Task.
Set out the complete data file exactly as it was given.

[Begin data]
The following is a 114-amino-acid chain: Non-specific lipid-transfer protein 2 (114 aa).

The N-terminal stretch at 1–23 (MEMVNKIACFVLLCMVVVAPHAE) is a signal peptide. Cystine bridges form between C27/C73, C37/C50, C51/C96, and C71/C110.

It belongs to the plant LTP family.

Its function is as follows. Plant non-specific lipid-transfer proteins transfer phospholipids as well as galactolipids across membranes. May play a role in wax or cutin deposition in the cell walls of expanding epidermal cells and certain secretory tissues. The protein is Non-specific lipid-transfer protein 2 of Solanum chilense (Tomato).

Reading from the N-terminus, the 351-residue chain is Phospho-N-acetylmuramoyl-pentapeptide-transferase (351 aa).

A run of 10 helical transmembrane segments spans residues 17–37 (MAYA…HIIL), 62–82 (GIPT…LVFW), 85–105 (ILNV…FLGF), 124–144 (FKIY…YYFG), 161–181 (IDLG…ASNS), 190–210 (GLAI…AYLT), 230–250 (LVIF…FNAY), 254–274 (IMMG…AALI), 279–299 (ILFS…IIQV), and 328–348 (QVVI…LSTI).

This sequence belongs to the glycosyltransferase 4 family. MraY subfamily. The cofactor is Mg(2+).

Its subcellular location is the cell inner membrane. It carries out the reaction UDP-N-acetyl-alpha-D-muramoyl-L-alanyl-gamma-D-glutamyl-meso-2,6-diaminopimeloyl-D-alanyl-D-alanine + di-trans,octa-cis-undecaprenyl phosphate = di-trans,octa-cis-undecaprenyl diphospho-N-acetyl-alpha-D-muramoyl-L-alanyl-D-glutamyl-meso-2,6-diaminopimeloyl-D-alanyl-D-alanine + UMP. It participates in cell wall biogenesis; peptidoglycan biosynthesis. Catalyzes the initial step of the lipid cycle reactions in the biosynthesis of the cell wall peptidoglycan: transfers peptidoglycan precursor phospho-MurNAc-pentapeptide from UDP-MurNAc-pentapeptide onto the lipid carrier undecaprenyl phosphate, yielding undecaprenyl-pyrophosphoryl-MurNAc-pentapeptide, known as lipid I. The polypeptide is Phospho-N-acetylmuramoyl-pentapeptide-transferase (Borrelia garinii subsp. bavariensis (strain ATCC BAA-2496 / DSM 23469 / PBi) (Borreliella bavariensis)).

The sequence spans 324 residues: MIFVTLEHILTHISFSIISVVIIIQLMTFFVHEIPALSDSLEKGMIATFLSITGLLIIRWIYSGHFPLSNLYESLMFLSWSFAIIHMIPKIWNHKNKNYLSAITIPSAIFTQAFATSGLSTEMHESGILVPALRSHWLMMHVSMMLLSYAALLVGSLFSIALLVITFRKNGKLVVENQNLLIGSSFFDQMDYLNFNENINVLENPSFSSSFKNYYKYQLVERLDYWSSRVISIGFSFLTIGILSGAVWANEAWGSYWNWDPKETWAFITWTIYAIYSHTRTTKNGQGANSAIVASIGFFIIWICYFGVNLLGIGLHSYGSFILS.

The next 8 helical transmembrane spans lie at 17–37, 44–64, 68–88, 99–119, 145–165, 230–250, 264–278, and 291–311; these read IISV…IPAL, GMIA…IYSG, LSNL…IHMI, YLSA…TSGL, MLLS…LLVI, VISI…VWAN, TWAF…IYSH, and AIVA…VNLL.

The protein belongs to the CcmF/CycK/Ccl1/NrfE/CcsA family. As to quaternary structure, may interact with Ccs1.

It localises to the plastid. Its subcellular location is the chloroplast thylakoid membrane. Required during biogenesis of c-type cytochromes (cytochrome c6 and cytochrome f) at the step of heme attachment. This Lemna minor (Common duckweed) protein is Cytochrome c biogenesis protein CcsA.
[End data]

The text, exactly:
The following is a 114-amino-acid chain: Non-specific lipid-transfer protein 2 (114 aa).

The N-terminal stretch at 1–23 (MEMVNKIACFVLLCMVVVAPHAE) is a signal peptide. Cystine bridges form between C27/C73, C37/C50, C51/C96, and C71/C110.

It belongs to the plant LTP family.

Its function is as follows. Plant non-specific lipid-transfer proteins transfer phospholipids as well as galactolipids across membranes. May play a role in wax or cutin deposition in the cell walls of expanding epidermal cells and certain secretory tissues. The protein is Non-specific lipid-transfer protein 2 of Solanum chilense (Tomato).

Reading from the N-terminus, the 351-residue chain is Phospho-N-acetylmuramoyl-pentapeptide-transferase (351 aa).

A run of 10 helical transmembrane segments spans residues 17–37 (MAYA…HIIL), 62–82 (GIPT…LVFW), 85–105 (ILNV…FLGF), 124–144 (FKIY…YYFG), 161–181 (IDLG…ASNS), 190–210 (GLAI…AYLT), 230–250 (LVIF…FNAY), 254–274 (IMMG…AALI), 279–299 (ILFS…IIQV), and 328–348 (QVVI…LSTI).

This sequence belongs to the glycosyltransferase 4 family. MraY subfamily. The cofactor is Mg(2+).

Its subcellular location is the cell inner membrane. It carries out the reaction UDP-N-acetyl-alpha-D-muramoyl-L-alanyl-gamma-D-glutamyl-meso-2,6-diaminopimeloyl-D-alanyl-D-alanine + di-trans,octa-cis-undecaprenyl phosphate = di-trans,octa-cis-undecaprenyl diphospho-N-acetyl-alpha-D-muramoyl-L-alanyl-D-glutamyl-meso-2,6-diaminopimeloyl-D-alanyl-D-alanine + UMP. It participates in cell wall biogenesis; peptidoglycan biosynthesis. Catalyzes the initial step of the lipid cycle reactions in the biosynthesis of the cell wall peptidoglycan: transfers peptidoglycan precursor phospho-MurNAc-pentapeptide from UDP-MurNAc-pentapeptide onto the lipid carrier undecaprenyl phosphate, yielding undecaprenyl-pyrophosphoryl-MurNAc-pentapeptide, known as lipid I. The polypeptide is Phospho-N-acetylmuramoyl-pentapeptide-transferase (Borrelia garinii subsp. bavariensis (strain ATCC BAA-2496 / DSM 23469 / PBi) (Borreliella bavariensis)).

The sequence spans 324 residues: MIFVTLEHILTHISFSIISVVIIIQLMTFFVHEIPALSDSLEKGMIATFLSITGLLIIRWIYSGHFPLSNLYESLMFLSWSFAIIHMIPKIWNHKNKNYLSAITIPSAIFTQAFATSGLSTEMHESGILVPALRSHWLMMHVSMMLLSYAALLVGSLFSIALLVITFRKNGKLVVENQNLLIGSSFFDQMDYLNFNENINVLENPSFSSSFKNYYKYQLVERLDYWSSRVISIGFSFLTIGILSGAVWANEAWGSYWNWDPKETWAFITWTIYAIYSHTRTTKNGQGANSAIVASIGFFIIWICYFGVNLLGIGLHSYGSFILS.

The next 8 helical transmembrane spans lie at 17–37, 44–64, 68–88, 99–119, 145–165, 230–250, 264–278, and 291–311; these read IISV…IPAL, GMIA…IYSG, LSNL…IHMI, YLSA…TSGL, MLLS…LLVI, VISI…VWAN, TWAF…IYSH, and AIVA…VNLL.

The protein belongs to the CcmF/CycK/Ccl1/NrfE/CcsA family. As to quaternary structure, may interact with Ccs1.

It localises to the plastid. Its subcellular location is the chloroplast thylakoid membrane. Required during biogenesis of c-type cytochromes (cytochrome c6 and cytochrome f) at the step of heme attachment. This Lemna minor (Common duckweed) protein is Cytochrome c biogenesis protein CcsA.